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KARACHI, Nov 4: Families of more than two dozen victims of the Baldia Town factory fire, whose bodies charred beyond recognition, are still waiting for the DNA reports of their loved ones from a laboratory in Islamabad, where samples had been sent some 40 days ago.

Police investigators are also feeling helpless as they see no sign of early completion of the process.

Officials said that heirs of more than 40 workers missing since the Baldia Town factory fire incident had submitted blood samples after a few days of the incident and the police sent the samples to a laboratory for matching these with the DNA samples obtained from the charred bodies found from the haunted industrial unit.

“Since then we have received results of only 14 samples from the forensic laboratory in Islamabad,” said Investigation Officer Sub-Inspector Jehanzaib of the Site-B police station. “Some 30 bodies are still lying at the Edhi morgue in Sohrab Goth. We have sent a number of reminders to the laboratory but we are not aware of the exact reasons behind the delay.”

He found it hard to answer the family members of the ‘missing’ workers to give them exact timeframe of the completion of the process, as the police authorities were also in the dark about the fate of those sample sent more than 40 days ago.“We sent them reminders and can only request them to expedite the process.

They have not mentioned any lacking or anything missing on our part so it’s obvious that the delay in the process is due to their (lab) own issues,” added the IO.Authorities had declared a total of 259 deaths in the fire that engulfed the Ali Enterprise on the eve of Sept 11 and took more than 18 hours to extinguish with over 50 firefighters taking part in the operation using almost all available machinery and equipment of the city’s fire department.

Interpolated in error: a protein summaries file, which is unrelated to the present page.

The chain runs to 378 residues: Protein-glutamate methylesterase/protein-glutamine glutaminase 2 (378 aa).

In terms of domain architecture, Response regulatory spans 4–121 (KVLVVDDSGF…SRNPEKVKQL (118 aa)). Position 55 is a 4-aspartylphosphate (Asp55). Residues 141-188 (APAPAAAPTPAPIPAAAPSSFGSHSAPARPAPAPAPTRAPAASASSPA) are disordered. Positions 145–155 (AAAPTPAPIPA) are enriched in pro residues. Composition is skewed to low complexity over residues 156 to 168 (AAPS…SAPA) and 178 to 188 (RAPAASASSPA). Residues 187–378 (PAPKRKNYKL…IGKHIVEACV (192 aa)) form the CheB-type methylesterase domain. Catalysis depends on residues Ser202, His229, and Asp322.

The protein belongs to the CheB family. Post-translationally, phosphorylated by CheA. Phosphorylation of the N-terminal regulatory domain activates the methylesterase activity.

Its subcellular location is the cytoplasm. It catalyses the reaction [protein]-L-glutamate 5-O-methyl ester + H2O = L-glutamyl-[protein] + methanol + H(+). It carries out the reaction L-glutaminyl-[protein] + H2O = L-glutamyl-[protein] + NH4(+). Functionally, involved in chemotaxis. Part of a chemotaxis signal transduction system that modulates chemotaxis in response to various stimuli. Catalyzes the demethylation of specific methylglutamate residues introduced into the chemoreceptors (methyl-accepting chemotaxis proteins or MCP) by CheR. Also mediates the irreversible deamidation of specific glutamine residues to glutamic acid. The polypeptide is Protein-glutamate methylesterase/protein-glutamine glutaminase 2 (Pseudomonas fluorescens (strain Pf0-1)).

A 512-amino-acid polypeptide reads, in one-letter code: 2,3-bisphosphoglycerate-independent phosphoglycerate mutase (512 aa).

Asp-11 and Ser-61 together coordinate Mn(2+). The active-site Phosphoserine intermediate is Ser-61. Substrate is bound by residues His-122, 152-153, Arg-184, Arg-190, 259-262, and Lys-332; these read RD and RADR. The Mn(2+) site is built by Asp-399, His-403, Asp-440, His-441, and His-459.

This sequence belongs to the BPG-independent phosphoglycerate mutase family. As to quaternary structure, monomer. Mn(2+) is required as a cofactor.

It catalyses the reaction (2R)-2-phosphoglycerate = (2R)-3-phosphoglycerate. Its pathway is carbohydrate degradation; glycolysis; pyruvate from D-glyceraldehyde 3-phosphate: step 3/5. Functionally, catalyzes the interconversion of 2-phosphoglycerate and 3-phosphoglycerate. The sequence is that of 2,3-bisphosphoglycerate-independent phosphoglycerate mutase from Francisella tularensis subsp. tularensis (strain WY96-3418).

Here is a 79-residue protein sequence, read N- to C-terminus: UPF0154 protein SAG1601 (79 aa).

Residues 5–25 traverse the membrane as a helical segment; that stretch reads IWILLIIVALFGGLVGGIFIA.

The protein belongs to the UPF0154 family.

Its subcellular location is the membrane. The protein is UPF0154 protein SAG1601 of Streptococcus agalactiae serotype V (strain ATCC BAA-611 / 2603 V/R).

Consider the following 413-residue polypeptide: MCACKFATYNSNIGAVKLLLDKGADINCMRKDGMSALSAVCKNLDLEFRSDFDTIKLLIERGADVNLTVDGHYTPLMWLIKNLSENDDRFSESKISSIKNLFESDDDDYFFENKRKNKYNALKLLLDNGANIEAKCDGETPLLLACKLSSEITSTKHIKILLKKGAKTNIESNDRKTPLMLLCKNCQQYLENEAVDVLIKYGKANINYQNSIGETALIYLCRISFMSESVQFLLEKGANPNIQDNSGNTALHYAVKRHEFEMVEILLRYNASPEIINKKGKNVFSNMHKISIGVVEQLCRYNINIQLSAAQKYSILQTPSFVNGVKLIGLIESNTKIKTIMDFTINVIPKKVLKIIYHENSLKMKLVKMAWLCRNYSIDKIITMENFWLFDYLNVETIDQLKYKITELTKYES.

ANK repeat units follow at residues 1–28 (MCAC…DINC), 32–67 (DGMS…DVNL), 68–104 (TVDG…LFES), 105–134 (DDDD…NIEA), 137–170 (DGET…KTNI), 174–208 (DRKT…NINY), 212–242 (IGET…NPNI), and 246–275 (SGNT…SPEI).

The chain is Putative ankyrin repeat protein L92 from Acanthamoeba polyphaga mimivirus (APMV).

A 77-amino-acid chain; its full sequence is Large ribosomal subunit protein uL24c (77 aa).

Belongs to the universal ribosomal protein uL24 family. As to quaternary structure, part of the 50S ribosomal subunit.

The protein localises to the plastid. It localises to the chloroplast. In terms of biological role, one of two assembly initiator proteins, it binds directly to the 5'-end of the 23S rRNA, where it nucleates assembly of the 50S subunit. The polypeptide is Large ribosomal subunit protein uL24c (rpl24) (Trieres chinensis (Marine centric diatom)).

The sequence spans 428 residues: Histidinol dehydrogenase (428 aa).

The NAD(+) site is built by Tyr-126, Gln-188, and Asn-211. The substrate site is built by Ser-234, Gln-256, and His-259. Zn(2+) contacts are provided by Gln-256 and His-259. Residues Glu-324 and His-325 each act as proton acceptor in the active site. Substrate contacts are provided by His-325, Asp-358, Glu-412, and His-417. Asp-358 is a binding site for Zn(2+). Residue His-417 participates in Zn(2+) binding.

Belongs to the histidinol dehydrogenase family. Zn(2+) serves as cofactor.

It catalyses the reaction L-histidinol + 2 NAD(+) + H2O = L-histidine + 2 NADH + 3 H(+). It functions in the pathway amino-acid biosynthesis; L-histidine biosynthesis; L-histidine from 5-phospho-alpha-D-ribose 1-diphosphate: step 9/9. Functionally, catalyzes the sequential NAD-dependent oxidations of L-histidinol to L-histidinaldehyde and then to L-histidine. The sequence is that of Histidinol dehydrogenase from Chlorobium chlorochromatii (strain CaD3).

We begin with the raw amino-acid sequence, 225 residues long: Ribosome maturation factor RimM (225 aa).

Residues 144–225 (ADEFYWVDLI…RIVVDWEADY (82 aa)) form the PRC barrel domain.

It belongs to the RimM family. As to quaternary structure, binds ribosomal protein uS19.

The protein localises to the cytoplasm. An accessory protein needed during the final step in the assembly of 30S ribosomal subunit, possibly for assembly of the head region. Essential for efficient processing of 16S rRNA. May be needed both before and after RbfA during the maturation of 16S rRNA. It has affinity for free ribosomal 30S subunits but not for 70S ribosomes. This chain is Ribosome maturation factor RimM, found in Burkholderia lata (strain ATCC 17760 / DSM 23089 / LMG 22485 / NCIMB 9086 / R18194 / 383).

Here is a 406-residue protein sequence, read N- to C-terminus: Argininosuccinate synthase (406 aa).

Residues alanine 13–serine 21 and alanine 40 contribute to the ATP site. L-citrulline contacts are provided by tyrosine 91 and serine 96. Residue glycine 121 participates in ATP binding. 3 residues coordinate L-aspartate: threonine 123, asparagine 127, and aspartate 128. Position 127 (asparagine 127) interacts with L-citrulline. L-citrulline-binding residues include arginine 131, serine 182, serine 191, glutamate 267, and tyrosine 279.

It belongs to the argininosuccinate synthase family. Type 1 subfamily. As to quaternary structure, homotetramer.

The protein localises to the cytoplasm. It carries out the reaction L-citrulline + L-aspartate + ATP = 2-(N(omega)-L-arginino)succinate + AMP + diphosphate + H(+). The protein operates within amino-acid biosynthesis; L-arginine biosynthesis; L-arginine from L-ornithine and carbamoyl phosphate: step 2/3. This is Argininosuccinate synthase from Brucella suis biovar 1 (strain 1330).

As the report of an inquiry tribunal set up by the provincial government to investigate the Baldia Town factory inferno is keenly awaited, the agony of the victims’ families has yet to come to closure.

Muhammad Shahid, the elder son of Shafiq Ahmed who was one of among missing factory workers, said he provided his blood sample only two days after the incident but had yet to hear anything from the police authorities.

“We have lost our father but the irony is that we are not counted among the fire victims until the identification of the body. My widow mother has been asked to prove his husband’s death in the fire to get compensation announced by the government and different other organisations,” said Muhammad Shahid.

Experts also wonder over the unusual delay in the process of DNA sampling.

Though the Sindh health minister Dr Sagheer Ahmed had said that there was no such facility in the province, a few institutions find themselves capable of doing the job.

“We do not conduct such jobs regularly,” said Prof Dr Abid Azhar, the director-general of the Dr A.Q. Khan Institute of Biotechnology and Genetic Engineering at the University of Karachi. “We also avoid DNA sampling in terrorism cases. However, in the incident like Baldia Town factory fire where only recognition of the charred bodies is concerned, we can handle that task.”